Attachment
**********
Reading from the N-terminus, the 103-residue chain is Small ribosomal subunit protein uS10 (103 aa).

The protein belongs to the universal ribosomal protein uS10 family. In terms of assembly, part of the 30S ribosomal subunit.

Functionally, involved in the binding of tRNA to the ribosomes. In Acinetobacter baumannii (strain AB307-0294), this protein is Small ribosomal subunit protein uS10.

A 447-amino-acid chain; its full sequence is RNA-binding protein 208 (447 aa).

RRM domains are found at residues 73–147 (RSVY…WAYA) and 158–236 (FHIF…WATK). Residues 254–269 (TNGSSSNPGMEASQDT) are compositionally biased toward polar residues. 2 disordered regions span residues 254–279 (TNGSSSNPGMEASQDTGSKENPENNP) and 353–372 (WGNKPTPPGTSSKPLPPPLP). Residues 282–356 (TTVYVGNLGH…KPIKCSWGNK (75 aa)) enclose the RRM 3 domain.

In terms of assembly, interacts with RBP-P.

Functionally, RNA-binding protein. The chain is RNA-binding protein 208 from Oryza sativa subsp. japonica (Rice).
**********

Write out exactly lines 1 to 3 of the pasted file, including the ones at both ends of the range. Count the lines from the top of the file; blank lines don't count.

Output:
Reading from the N-terminus, the 103-residue chain is Small ribosomal subunit protein uS10 (103 aa).

The protein belongs to the universal ribosomal protein uS10 family. In terms of assembly, part of the 30S ribosomal subunit.

Functionally, involved in the binding of tRNA to the ribosomes. In Acinetobacter baumannii (strain AB307-0294), this protein is Small ribosomal subunit protein uS10.